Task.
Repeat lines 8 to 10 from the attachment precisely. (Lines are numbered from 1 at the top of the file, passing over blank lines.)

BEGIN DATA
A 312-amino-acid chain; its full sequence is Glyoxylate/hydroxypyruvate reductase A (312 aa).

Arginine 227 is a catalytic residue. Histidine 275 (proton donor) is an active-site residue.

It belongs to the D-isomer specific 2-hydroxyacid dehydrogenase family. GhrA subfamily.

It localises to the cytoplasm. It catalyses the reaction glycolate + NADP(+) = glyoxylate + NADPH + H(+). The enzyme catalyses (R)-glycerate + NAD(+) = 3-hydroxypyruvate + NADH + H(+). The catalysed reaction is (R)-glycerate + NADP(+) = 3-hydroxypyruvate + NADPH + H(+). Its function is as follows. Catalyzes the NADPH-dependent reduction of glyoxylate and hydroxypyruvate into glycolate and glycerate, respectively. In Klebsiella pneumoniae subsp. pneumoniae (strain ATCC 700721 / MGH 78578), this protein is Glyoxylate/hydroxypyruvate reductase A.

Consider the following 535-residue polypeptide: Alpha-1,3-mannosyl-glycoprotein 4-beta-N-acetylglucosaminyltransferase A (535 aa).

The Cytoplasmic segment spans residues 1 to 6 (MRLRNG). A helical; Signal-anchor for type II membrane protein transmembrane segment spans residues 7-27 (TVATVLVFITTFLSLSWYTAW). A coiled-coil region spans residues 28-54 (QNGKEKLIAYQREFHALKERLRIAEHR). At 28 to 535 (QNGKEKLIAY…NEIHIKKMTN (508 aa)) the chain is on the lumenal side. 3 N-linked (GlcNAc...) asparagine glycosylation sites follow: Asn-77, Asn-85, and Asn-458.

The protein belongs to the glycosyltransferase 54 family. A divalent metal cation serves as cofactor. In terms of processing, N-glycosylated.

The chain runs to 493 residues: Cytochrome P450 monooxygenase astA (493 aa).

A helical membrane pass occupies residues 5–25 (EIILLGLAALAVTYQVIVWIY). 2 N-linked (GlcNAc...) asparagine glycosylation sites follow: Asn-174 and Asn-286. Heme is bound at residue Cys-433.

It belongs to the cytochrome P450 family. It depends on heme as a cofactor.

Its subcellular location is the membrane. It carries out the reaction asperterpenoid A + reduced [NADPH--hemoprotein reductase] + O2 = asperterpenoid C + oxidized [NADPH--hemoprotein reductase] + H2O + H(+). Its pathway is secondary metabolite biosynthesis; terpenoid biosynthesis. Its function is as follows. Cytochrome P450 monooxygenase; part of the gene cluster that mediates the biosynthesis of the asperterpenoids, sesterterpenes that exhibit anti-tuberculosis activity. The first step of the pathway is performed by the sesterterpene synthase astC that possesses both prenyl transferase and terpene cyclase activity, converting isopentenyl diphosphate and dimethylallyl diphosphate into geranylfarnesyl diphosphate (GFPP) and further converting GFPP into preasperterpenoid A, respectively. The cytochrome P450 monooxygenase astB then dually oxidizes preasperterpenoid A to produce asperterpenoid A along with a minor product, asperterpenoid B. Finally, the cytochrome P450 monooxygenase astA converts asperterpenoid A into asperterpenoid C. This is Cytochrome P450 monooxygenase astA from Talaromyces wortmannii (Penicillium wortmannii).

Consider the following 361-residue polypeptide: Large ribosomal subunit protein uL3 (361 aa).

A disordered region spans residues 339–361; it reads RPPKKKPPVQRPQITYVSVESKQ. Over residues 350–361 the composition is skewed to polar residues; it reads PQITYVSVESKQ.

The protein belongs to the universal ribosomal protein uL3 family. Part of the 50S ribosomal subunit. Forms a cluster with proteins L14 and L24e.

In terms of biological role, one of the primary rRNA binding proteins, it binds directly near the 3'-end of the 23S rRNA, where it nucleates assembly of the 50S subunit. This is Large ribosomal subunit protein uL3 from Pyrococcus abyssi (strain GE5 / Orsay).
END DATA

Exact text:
The chain runs to 493 residues: Cytochrome P450 monooxygenase astA (493 aa).

A helical membrane pass occupies residues 5–25 (EIILLGLAALAVTYQVIVWIY). 2 N-linked (GlcNAc...) asparagine glycosylation sites follow: Asn-174 and Asn-286. Heme is bound at residue Cys-433.

It belongs to the cytochrome P450 family. It depends on heme as a cofactor.